This argument, it seems to me, is true. While we have spent much time and had much fun mocking the idiocy of Occupy Wall Street, who, let me be clear, deserved righteously that mockery, the core of their argument is true, if not the math. I have been making this same argument for a couple of years, in far less offensive terms and without the stupidity of horizontal movement dynamics.

The nature of a free market is that, from time to time, the balance of powers that it is designed to promote becomes imbalanced. Continue reading

Romney’s Paths to the Presidency

Read the tarot, watch the polls, study history, or check out inTrade; it doesn’t matter. None of that can give you any real insight into how this election will play out. That’s because polls aren’t what they used to be due to the response rate. There have never been two candidates like Obama or Romney–a black man and a Mormon one–or a campaign quite like this one. And inTrade is as easily gamed as a hooker with an IQ of 69 on a heroin high. Just check out their political & current events market forum. Obama’s Orcs decimated it long ago. I’ll give them props for thinking of almost every angle, and leaving no stone unturned. It still won’t be enough for them to deliver his second term.

If you want to know how easily Romney could win this race, you’ll have to game the map and use your reasoning skills. Here’s RCPs baseline no toss-ups map, which is itself distorted because it based on the average of polls, which are themselves all over the place and telling at least two different stories. But it is a useful baseline to start with.

Click to enlarge

As you can see, with the average of all these distorted polls, Romney is with 13 electoral votes striking distance. There are at least three plausible scenarios under which he could eek out a win if this were the actual lay of the land today, with just 12 days to go before election day. Only one of them involves Ohio. Let’s take a look at that scenario first.

In that scenario, Romney just has to win that additional state to bring his RCP number up to 275, a winning number.

Click to enlarge

But what are the scenarios under which he could win without Ohio? Continue reading

Romney Democrats: Last Call

With 13 days to go before the election, Romney Democrats on Facebook has swelled to nearly 1,600 member, and we’re just over 3 months old. It’s been a long, hard slog feeding good source information to these good folks, but they have been carrying the message far and wide across Facebook. We’re helping the preference cascade, which is now in such a full effect that the term is being used in USA Today, of all places.

In addition to our 1,581 members (as of this writing), we’re currently reaching over 12,000 people a week, down from 118,000+ when we ran out of funding for advertisements. It’s been important, in my opinion, for people to see the words Romney and Democrats together, and to go to the page to see the kind of balanced, middle of the road content we’ve been able to provide. As always, I appreciate so much the help of my co-mod, DeniseVB, who has helped by sharing valuable content and helping me clean up troll messes.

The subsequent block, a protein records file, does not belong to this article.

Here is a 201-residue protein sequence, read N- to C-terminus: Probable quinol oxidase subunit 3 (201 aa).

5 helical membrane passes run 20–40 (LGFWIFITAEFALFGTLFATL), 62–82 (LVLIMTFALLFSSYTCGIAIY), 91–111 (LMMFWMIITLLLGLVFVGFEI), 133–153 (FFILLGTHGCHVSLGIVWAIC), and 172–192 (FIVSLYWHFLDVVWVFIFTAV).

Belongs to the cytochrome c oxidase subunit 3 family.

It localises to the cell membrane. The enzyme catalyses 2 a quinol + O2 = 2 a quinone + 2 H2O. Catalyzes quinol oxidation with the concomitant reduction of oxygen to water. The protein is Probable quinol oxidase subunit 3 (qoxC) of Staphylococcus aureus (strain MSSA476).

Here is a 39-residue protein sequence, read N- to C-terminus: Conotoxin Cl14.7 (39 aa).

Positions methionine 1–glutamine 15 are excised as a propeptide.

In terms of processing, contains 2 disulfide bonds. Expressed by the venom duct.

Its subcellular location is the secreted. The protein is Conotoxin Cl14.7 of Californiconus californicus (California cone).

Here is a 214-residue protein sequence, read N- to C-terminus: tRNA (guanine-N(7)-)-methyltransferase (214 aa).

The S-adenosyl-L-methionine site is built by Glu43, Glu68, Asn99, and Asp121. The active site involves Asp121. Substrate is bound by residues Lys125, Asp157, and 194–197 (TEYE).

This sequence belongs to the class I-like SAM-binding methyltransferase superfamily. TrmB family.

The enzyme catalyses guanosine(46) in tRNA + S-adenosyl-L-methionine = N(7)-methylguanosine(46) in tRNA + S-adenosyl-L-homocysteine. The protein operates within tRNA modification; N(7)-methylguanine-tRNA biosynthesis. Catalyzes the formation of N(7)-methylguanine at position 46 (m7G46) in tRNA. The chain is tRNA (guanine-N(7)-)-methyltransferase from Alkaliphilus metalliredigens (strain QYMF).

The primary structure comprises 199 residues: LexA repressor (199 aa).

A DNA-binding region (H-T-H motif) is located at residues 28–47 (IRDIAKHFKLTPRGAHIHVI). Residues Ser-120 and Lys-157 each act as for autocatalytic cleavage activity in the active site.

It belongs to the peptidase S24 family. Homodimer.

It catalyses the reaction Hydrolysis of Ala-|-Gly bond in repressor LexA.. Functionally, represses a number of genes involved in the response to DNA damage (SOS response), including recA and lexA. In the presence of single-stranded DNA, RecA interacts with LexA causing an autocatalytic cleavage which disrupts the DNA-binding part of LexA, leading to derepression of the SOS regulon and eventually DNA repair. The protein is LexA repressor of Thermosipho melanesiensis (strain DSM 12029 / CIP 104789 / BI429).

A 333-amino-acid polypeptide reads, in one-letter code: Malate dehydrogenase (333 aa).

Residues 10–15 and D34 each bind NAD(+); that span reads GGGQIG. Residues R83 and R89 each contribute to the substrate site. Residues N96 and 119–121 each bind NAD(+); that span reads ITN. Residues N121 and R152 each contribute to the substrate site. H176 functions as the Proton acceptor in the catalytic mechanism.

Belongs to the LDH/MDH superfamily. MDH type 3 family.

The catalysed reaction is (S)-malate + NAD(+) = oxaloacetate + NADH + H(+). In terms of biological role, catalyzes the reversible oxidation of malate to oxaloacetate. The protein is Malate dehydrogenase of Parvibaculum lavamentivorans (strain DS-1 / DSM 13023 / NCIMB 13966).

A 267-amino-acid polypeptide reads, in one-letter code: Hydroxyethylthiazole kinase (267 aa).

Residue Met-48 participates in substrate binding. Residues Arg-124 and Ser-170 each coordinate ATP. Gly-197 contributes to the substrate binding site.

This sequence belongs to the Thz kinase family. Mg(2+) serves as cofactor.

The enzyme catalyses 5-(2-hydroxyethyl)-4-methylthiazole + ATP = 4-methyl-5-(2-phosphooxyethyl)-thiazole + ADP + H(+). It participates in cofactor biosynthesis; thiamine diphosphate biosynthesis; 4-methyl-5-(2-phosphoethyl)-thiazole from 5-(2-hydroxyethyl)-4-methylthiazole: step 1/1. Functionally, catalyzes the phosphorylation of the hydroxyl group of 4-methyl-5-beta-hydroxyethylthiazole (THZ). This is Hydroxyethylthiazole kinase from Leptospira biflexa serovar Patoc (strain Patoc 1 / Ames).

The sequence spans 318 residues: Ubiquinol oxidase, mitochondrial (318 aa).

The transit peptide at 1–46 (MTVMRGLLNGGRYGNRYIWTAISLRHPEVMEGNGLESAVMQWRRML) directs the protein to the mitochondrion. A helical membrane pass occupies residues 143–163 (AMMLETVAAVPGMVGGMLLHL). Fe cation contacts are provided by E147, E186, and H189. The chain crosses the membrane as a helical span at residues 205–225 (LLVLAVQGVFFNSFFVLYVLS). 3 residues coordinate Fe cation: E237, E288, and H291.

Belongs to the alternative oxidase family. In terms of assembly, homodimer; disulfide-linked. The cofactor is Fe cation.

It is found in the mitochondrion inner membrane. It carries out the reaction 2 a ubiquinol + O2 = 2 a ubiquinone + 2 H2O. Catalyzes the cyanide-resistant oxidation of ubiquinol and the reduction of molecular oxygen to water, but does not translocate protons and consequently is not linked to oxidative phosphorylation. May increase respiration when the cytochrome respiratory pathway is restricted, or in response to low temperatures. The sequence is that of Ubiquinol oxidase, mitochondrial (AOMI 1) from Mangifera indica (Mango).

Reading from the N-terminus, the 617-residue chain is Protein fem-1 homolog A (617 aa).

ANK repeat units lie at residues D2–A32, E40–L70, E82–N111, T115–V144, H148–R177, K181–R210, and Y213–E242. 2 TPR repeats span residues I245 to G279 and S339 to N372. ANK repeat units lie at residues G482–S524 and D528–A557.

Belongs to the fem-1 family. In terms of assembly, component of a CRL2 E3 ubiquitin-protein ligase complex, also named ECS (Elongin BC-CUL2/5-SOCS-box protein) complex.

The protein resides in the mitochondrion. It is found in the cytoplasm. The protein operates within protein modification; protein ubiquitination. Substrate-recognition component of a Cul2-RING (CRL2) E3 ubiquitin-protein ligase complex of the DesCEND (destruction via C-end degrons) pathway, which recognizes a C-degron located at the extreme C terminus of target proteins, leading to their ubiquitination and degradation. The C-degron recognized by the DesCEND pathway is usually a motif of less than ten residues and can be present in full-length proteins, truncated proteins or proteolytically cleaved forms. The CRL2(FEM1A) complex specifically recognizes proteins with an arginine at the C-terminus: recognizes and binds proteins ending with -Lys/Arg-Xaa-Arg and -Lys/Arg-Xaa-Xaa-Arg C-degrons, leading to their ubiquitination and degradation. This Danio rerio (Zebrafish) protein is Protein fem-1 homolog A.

Speaking of trolls, we’ve gotten a lot more of them lately. After the second presidential debate, we had trolls everyday, and 14 were banned directly after that debate. They’ve calmed down a little this week, but we still occasionally see the meek “Obama 2012” comment show up. For a while we often accused of not being “real Democrats,” and it was a pleasure to list my voting record and volunteer record under their antagonistic comments then watch them go crazy trying to figure it out. Never underestimate the value of messing with the mind of an Obamacrat troll.

For the data geeks, here’s out overview of out most recent monthly likes, fans, and reach;

Click to enlarge

As I said above, our reach has fallen tremendously as we’ve run out of ad funds. I won’t be able to add anymore myself since two of my classes ended and thus my pay check will be less for the remainder of the year.

If you want to help us run more ads in the final 13 days, you can donate to our campaign by clicking the PayPal button at the top-right column of this blog. In addition to running more ads, I’d like to get to Cincinnati and Columbus over the next two weekends, now that I have more time. My aim is to canvas for Romney and maybe conduct an interview or two for This American Election, the radio show I host on Sundays. But that will all depend on how the funding goes. If you’ve got it to give, I’d be grateful. If you don’t, that’s okay too. This’ll be the last time I solicit funds to help with this effort. We’ll find out in 13 days how this will all turn out, and if your investments were worth it. Thanks to all who’ve already donated, and thanks in advance if you’re able to now.